When he was a professional racecar driver, Judge David Johnson...ah, never mind, he was never a professional racecar driver. But he did have an awesome Micro Machine collection.
Dreams are at the finish line.
What do you get when you cross a plucky waitress that wants to race Formula One cars and an American Idol also-ran? A movie about a waitress that wants to race Formula One cars starring an American Idol also-ran!
Facts of the Case
For small-town girl Alex Johnstone (Mircea Monroe), there's only been one thing she's ever wanted to do: race cars professionally. She comes from a racing family, but ever since her father was killed during a race, everyone associated with the checkered flag has been reluctant to giver a shot at her dream. They're too protective of Alex and she's resistant to their oversensitivity. And when she's not dealing with them, she has to contend with being a woman trying to break into a man-dominated sport and the prejudice and stereotypes that are associated with that.
Alex sees her chance for stardom when a special time trials exhibition comes to town. Despite all the forces pushing against her Alex will try to race, and with the help of her newfound race-car driving boy toy Darryl (Justin Guarini), she might just realize her dreams.
Predictable, corny and clichéd, Fast Girl is an inoffensive movie that brings very little new to the family-movie stable. Still, if you're on the prowl for a harmless, heartfelt girl-power movie you could do a lot worse. It's very much like The Next Karate Kid, a seemingly arbitrary comparison, sure, but wait until you read my handy little word-count-padding list!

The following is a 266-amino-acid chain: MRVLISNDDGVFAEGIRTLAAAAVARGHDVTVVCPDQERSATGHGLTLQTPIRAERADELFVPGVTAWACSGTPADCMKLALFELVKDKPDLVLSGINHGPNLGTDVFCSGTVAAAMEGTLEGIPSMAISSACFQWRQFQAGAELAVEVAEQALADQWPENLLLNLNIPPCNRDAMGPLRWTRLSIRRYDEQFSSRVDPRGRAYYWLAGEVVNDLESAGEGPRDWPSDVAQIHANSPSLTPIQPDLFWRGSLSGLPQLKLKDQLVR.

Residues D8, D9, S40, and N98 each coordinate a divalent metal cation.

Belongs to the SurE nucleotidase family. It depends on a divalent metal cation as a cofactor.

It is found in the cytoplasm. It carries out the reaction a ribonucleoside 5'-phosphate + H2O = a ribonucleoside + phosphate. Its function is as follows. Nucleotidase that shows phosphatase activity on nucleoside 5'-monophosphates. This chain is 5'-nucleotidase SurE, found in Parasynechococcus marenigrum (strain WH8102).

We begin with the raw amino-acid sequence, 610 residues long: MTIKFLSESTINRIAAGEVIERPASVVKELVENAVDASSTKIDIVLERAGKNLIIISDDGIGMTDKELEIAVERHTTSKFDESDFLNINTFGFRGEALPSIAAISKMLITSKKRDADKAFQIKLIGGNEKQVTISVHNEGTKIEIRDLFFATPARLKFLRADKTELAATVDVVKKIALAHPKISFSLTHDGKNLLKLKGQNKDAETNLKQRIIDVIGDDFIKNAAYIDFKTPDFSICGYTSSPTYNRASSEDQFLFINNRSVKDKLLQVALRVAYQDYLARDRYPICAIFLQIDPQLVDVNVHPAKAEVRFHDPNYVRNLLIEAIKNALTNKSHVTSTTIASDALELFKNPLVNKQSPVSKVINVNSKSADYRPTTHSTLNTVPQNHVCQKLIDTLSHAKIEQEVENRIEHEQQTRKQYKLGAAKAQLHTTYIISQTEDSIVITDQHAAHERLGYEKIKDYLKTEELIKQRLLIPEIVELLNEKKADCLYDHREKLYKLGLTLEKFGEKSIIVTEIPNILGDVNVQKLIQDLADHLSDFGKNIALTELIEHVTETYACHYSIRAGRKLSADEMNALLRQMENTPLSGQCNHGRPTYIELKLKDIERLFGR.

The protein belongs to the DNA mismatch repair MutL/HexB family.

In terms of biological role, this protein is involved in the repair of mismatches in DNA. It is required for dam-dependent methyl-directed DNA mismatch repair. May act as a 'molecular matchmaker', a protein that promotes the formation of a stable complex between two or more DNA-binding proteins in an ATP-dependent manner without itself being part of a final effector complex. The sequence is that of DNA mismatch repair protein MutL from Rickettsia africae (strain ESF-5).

• The Slight Resemblance Between the Two Stars
• The Sensei
• The Jerks
• The Presence of Justin Guarini
I'll recommend Fast Girl if you're in the mood for an easy-to-map, marginally fun family film. Just ready for yourself for no surprises from the starting line to the checkered flag. Our hero will have to overcome a personality flaw (pride), find romance after some emotional turbulence (pushing away her boyfriend because of abandonment issues), get past a major barrier to success (conquering the turn that claimed her father's life), succumbing to the folksy wisdom of her boss at the café (played about as folksy as you can get by Caroline Rhea) and, ultimately, showing the sexist, chauvinistic pigs that she is a girl and she can f—--—drive!
A no-nonsense DVD release, featuring a clean, attractive 1.66:1 anamorphic widescreen transfer and 2.0 stereo audio. Trailers and a 10-minute featurette focusing on the technical driving elements of the film are the extras.
Fast Girl isn't groundbreaking in the least, but if you're geared up for a simple, predictable charming family fable, buckle up and go.
Downshift your expectations and you're golden. Court adjourned.
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Scales of Justice
Studio: Allumination Filmworks
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